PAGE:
Eredin Prime 1 Studio Statue

Almost two years of anxiously waiting, it’s finally here. I must say it was definitely worth the wait! The Prime 1 Studio Witcher 3 Eredin statue is absolutely amazing. At 24 inches, this beautiful polystone statue is gorgeous. I’m not an expert in premium statues, but from what I see and read online, Prime 1 Studio is the cream of the crop in this space. I can certainly see why they’re the top premium statue company, the detail in this statue is amazing. The paint job is practically perfect, the plastic that is part of the armor looks like real metal, the detail in texture of the hound and base is incredible.

By the time I pre-ordered my statue through Sideshow Collectibles, all the exclusive editions were sold out. However, this wasn’t a deal breaker for me since the exclusive add-on was only the mask-less head of Eredin.

My primary motivation to purchase this pricey statue was to display it next to Sauron, so the regular masked sculpture was the one I wanted. Which I think visually fits better.

Having both Geralt and Eredin, I now can see why this statue was more expensive. In my opinion the Eredin statue is better, though the Geralt statue might still have a better base overall. I love both of my Witcher 3 Prime 1 Studio statues, and have been incredibly impressed with them, I’m now 100% certain that I’ll be buying both Triss and Yennefer (normal or alternate) statues.

Book Review – The War of the Ring

In the War of the Ring we get read the time frame from the Battle of Hornburg up to Frodo’s capture in Cirith Ungol. This book is divided into three major parts:

  • The Fall of Saruman
  • The Ring Goes East
  • Minas Tirith

Being the book after The Treason of Isengard, The War of the Ring continues from the fall of Saruman, and the connections between Rohan, Helms Deep, and drowning of Isengard by the Ents. Also, in this book we finally get to read the first manuscripts regarding the Palantír and it’s role in the story. Much of the world around Rohan, Hemls Deep, Isengard, and Dunharrow start taking shape. We finally get to see references (albeit brief) of the other races of Men like Dunlendings, Druedains, and the Corsairs of Umbar.

The second part of the book goes into the quest of Frodo, Sam, and Gollum into Mordor. To me, the most meaningful texts were those of the role of Faramir, which symbolically fits beautifully into the narrative of good and evil in The Lord of The Rings.

This book concludes with content regarding Minas Tirith and the kingdom of Gondor. Major themes mentioned in this part are those regarding the role of Denethor in the war, as well as the ride of Rohirrim, and finally arguably the biggest battle all of the War of the Ring, The Battle of Pelennor Fields.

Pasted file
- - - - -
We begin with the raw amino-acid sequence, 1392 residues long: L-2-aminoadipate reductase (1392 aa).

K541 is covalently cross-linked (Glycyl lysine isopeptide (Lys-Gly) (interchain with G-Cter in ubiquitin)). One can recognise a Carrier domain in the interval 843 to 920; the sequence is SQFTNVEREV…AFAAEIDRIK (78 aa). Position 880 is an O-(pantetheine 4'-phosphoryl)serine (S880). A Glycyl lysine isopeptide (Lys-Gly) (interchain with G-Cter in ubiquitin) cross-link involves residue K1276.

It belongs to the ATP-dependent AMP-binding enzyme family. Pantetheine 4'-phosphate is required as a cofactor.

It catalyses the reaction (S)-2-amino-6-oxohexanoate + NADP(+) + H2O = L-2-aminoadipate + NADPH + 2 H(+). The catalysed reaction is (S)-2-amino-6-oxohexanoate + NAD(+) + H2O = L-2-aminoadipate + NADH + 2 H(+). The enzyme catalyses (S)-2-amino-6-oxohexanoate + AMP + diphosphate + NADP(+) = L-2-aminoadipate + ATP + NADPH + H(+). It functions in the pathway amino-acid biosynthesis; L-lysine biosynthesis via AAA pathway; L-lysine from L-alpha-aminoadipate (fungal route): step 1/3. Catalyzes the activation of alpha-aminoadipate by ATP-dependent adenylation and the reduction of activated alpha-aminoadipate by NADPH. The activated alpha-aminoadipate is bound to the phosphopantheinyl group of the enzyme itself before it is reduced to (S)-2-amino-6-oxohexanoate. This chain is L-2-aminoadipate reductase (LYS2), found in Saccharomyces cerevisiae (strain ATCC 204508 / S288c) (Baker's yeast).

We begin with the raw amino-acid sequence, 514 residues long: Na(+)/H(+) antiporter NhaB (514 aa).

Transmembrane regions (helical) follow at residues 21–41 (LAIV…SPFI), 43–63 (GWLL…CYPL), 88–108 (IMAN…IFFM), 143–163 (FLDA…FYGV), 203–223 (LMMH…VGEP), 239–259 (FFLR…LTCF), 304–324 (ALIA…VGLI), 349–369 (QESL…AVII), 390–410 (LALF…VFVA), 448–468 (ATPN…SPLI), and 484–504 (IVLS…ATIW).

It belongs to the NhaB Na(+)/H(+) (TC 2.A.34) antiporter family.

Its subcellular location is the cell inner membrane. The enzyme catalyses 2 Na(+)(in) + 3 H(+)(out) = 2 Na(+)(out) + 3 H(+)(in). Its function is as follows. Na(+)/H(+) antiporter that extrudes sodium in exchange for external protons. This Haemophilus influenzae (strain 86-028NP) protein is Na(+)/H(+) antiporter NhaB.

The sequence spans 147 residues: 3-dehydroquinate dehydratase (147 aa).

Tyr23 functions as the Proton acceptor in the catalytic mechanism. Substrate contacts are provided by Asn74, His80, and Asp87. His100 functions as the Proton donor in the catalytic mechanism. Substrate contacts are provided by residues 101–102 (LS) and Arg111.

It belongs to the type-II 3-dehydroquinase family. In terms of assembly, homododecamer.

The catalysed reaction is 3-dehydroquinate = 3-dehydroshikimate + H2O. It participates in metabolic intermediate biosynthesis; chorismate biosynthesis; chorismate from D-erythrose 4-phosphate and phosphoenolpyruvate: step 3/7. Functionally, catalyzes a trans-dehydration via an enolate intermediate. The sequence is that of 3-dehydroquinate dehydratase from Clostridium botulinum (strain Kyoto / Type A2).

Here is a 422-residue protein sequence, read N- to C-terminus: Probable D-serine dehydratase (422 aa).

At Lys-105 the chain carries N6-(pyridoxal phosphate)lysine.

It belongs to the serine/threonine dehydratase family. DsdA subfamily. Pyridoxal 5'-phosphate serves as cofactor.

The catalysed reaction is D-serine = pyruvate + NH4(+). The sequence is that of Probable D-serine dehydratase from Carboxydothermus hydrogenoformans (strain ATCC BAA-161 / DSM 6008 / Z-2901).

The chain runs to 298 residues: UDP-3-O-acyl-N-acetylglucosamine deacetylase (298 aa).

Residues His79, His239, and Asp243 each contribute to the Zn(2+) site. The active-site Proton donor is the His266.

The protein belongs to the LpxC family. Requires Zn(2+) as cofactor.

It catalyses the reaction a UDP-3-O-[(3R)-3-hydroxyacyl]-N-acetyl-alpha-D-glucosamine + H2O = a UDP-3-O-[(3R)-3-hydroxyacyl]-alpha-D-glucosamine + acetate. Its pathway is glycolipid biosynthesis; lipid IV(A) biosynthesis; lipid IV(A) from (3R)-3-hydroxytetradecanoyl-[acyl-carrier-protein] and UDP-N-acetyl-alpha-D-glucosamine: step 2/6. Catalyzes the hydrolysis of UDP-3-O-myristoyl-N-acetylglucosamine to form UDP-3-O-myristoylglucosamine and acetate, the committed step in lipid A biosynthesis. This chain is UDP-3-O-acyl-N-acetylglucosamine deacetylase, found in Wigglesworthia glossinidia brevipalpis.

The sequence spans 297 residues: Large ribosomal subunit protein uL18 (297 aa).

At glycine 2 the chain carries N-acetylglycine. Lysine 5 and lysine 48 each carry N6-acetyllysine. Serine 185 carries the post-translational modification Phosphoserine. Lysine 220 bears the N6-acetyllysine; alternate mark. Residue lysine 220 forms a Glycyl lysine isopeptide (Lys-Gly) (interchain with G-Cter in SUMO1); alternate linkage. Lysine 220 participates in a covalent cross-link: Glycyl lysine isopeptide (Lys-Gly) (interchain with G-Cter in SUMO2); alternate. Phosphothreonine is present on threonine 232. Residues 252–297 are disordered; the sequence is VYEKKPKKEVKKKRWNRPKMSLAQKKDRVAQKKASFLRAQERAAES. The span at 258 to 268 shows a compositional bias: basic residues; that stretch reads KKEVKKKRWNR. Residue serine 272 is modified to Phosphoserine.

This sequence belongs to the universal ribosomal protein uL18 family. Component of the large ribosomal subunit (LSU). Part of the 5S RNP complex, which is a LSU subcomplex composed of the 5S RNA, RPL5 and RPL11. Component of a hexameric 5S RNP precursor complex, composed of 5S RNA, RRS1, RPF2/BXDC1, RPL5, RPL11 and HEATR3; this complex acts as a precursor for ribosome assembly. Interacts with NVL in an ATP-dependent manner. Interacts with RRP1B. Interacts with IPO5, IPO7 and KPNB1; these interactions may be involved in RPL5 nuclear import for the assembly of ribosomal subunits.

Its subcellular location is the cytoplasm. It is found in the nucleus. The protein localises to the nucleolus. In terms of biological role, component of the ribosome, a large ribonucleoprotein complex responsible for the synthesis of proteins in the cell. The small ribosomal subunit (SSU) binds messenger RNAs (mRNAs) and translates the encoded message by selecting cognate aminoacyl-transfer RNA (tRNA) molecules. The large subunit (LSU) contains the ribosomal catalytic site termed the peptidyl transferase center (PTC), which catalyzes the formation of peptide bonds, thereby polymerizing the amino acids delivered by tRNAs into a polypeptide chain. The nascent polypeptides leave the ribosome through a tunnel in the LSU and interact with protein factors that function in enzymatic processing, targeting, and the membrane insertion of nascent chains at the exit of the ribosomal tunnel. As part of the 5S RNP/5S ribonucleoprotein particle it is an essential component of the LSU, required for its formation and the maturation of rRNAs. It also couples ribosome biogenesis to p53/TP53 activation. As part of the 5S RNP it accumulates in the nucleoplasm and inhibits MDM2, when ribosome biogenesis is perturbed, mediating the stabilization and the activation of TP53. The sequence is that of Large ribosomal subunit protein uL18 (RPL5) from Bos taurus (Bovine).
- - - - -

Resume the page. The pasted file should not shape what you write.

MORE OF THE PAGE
I love reading different variations of final published story, in this case the most interesting one to me was Glorfindel’s Prophecy of the Witch King of Angmar. Finally, also worth mentioning, a significant amount of illustrations are described here in grater detail, same ones that are a part of The Art of the Lord of The Rings.

To conclude, as I continue to read The Complete History of Middle-Earth, the more I profoundly disdain the Peter Jackson Lord of the Rings movie adaptation. While they can be regarded a good piece of cinema display, it doesn’t come close portraying the entire story and all the themes in the Lord of the Rings.


Book Review – The Art of The Lord of the Rings

Unlike The Hobbit, The Lord of the Rings did not had illustrations. In this book, you’ll read and see the many different illustrations, sketches, and notes that J.R.R. Tolkien drew and wrote pertaining to The Lord of The Rings. A significant amount of his original unpublished illustrations were related to maps and the geography of Middle-Earth. Having read The Return of the Shadow, The Treason of Isengard, and as of the time of this writing, halfway through The War of The Ring. Practically, all of the illustrations have been already been thoroughly analyzed and explain by Christopher Tolkien as part of The Complete History of Middle-Earth series. However this art book takes a different approach, the authors give out a brief description of the illustrations and in some occasions, small excerpts of the The Complete History of Middle-Earth that belonged to illustration. Showcasing how Tolkien’s illustration talent helped him to beautifully describe and add the overwhelmly details to his writings.

Not all the illustrations are complete drawings, instead you’ll get to see and read how Tolkien sketched the visions he had in mine when writing The Lord of The Rings.

In addition to maps and Middle-Earth geography, this art book also has different Elvish scripts, the Book of Mazarbul, and the different book covers that Tolkien drew.

Book Review – A Clash of Kings

A Clash of Kings is the sequel to A Game of Thrones. Like in A Game of Thrones, this epic story continues being told from the point-of-view of certain characters. We also get to read point-of-view chapters from new characters introduced in this book, as well as characters that were already introduced but were never given their own specific point-of-view chapters in A Game of Thrones.

A Game of Thrones was merely an introduction to this great fantasy world. Once knowing the world, and it’s interesting array of characters (fairly large one, I would say), A Clash of Kings definitely felt like a much more past-paced novel. This book is a really good book, and I enjoyed it more so than A Game of Thrones.